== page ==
Some flights to be retimed during long weekend: Changi Airport Group, Latest Travel News - The New Paper

Some flights to be retimed during long weekend: Changi Airport Group

Air travellers on a few flights over the May Day long weekend will be affected by changes to flight timings.

In response to queries, Changi Airport Group (CAG) on Thursday (April 28) said that there will be retiming of a "very small number of flights" to spread them apart during the extremely high peak periods.

It comes amid a rapid increase in air traffic, following Singapore's move to open its borders up to all vaccinated travellers on April 1.

More travellers are expected over the coming long weekend.

A CAG spokesman said the aviation sector is increasing its capacity to meet growing air travel demand.

It is also working closely with its partners to smoothen on-ground operations.

This would cover all areas, from check-in to airside operations.

"Moving forward, as airlines apply to launch more flights to serve Changi Airport, our aim is to accommodate their slots applications as much as possible subject to suitable timings and our airport partners having the resources to manage the higher traffic," the spokesman added.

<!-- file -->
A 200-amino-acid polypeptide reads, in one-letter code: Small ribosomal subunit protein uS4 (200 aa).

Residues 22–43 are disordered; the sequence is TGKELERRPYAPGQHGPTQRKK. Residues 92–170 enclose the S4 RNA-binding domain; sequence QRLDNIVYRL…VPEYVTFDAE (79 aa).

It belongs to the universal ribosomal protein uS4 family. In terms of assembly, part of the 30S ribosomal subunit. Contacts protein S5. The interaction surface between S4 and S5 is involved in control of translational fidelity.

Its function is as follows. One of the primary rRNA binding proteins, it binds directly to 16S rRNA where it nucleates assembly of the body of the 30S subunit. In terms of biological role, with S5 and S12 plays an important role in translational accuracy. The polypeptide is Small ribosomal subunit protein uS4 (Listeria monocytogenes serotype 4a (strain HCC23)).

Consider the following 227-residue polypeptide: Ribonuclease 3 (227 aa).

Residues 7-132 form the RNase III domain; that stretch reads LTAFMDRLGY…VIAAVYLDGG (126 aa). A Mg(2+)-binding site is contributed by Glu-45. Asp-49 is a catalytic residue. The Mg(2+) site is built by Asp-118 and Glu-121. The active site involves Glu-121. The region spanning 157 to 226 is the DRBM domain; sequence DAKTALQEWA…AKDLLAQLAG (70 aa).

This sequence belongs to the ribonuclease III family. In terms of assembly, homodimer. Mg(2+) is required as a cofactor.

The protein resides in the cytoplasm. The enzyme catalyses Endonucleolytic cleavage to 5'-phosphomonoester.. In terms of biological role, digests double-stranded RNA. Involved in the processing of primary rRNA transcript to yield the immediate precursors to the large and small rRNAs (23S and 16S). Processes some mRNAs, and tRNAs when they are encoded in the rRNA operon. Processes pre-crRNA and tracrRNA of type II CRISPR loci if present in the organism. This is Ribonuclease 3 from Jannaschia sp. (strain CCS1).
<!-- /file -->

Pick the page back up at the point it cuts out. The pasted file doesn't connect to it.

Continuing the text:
"This will ensure a smooth airport experience for our passengers."

During the Good Friday long weekend earlier in April, about 400,000 air passengers passed through Singapore.

This was about 31 per cent of the average weekly passenger traffic in 2019, the last comparable period before the pandemic.

About a month ago, the average weekly passenger traffic was 18 per cent of numbers in 2019.

CAG said operations over the Good Friday long weekend were generally smooth, except for an instance of inclement weather with lightning warnings which caused some delay to baggage delivery.

Singapore is aiming by this the end of this year to restore passenger traffic through Changi Airport to half of the levels seen before the pandemic.

Transport Minister S. Iswaran had said last month that the air transport sector was at about two-thirds to three-quarters of the level before the pandemic.

But it was an improvement over the lows recorded during the pandemic, a period which saw some firms in the sector record attrition rates as high as 50 per cent.